Between remixing Animal Collective's "Peacebone" and getting Panda Bear to lend vocals to his own "Stick to My Side," Pantha du Prince is shaping up to be the envy of AC fanboys and fangirls everywhere. After today, he might want to start watching his back, because some crazed neo-pysch fans are undoubtedly jealous that the German techno producer convinced Animal Collective to remix "Welt Am Draht," the original of which appeared on his Black Noise album. As one might expect, the AC boys crank the "tripped-the-fuck-out" knob on this one, add their own vocals to the mix, and transform the song into a floating journey that's half acid trip and half outer-space adventure.
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"Night Light" by London's Dark Sky—a group of three producers, two-thirds of which comes from the Boogaloo Crew—starts off completely unassuming. Quiet melodies and spacey textures percolate in the distance for a while until a smash of distorted bass synth, bouncing drum sounds, and clambering synth melodies introduce you to what "Light" is really about: hard-hitting bass music tastefully mixed with delicately constructed atmosphere and texture. Check out the rest of Dark Sky's Frames EP when it drops July 12 on Pictures.
When Tycho dropped the wonderfully ethereal "Coastal Brake" single last year, it definitely made us want to delve deeper into the San Francisco producer's back catalog. Apparently, we weren't alone, because Ghostly has announced that they will be reissuing his 2006 album Past Is Prologue. The new version of the record includes a number of remixes, including this offering from NY's Mux Mool, who injects the dreamy "From Home" with just a touch of hip-hop slap, creating a relaxed head-nodder that's perfect for chilling out in the warm summer sun. Past Is Prologue is out now.
Carlos y Gaby, the latest artist featured in All-City's ongoing LA-centric 10" series, hooked us up with this cut from their contribution to the Irish label. "In the Whirl Emote" is one of the duo's three jams on LA Series #5, and flexes a particularly stripped-down style of sample-based electronic music. Field recordings of children laughing and playing outdoors are covered by ominous, transient synths and a slow-moving percussion loop, which Carlos y Gaby occasionally play in reverse. It's a mellow and even-keeled piece that only seems to reach any sort of quasi-climax around the time a brief birdsong is made loud enough to overshadow "Whirl"'s other elements, just before it disappears equally as fast.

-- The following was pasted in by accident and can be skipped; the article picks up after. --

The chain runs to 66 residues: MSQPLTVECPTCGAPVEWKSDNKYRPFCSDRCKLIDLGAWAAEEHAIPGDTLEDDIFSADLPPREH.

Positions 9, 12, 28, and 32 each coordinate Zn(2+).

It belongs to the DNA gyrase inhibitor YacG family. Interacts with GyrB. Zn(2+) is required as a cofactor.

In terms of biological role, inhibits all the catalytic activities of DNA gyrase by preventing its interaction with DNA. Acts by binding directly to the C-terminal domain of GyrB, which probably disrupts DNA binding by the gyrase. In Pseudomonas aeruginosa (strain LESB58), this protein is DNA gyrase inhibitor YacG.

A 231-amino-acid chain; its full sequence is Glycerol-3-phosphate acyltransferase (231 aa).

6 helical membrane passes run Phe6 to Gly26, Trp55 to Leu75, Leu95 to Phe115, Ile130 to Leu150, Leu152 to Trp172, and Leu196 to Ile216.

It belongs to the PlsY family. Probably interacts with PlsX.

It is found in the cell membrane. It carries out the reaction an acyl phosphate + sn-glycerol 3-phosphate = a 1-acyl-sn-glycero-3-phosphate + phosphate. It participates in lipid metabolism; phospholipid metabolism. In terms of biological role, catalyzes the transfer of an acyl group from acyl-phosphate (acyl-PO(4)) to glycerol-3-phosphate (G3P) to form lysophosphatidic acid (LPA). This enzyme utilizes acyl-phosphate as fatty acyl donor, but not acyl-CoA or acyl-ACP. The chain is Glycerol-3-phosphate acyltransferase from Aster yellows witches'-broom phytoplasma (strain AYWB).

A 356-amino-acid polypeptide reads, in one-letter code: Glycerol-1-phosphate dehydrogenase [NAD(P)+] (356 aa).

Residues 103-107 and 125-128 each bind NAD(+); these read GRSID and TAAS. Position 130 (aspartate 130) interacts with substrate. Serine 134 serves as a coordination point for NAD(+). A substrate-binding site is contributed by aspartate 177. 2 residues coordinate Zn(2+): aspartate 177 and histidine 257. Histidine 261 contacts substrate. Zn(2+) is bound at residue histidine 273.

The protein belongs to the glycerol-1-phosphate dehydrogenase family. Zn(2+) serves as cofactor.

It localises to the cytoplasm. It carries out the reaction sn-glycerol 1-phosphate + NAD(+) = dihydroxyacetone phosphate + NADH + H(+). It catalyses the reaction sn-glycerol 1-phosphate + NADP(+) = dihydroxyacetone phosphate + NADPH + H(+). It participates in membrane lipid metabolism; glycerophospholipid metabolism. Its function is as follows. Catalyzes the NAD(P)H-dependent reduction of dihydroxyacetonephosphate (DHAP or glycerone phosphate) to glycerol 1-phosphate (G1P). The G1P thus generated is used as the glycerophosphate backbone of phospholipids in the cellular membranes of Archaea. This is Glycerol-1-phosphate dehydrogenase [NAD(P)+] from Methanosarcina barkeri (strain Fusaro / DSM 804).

Maybe it's misplaced '90s nostalgia, maybe it's the fact the so much new music these days centers around "chill" and "bliss," or maybe it's just because songs like Freak Nasty's "Da Dip" and 2 Live Crew's "Pop That Coochie" are still guaranteed party-starters more than a decade past their original release date, but the booty bass cooked up by 18-year-old Dominique Young Unique makes us want to get up and dance. More than that, the young Tampa MC makes us want to find the nearest rumpshaker contest and booty shake our way to first place. Dominique certainly isn't shy, as "Pussy Popping" is more or less an ode to the glory of lady parts. It's taken from Domination, her new mixtape which was recently made available for free download. Give it a listen and get low.
Here's another piece of patently atmospheric beat music from LA's Ryan York (a.k.a. Asura). "Silver Trees" is the first piece from a forthcoming split album comprised of five tracks from Asura, also dubbed Silver Trees, and three from Non Projects label head Brian Simon (a.k.a. Anenon), called Damiel. Here, York's production exists in an interesting middle place between club-ready, low-end-dedicated rhythms and ethereal synth and vocal melodies. It brings to mind the work from fellow SoCal producers Baths or Nosaj Thing, but with a larger element of aural texture and melodic fog blowing into the mix from unknown places. Silver Trees / Damiel will be available July 13.
Following the release of its third full-length, Ship of Light, Finnish electronic-leaning indie sextet Husky Rescue let go of the stems from its "They Are Coming" single, handing them over to remixers Warrior One, Halogen, Kinema, and, here, Dave Graham. The producer took the original song's hushed vocal performance and set it atop a slowly swirling mass of amorphous sonics, lilting string melodies, and almost inaudibly soft, hand-plucked guitar rhythms. It's a delicately made remix with the majority of Graham's attentions paid to controlling the subtle rise and fall of every fragile element he saw fit to include.
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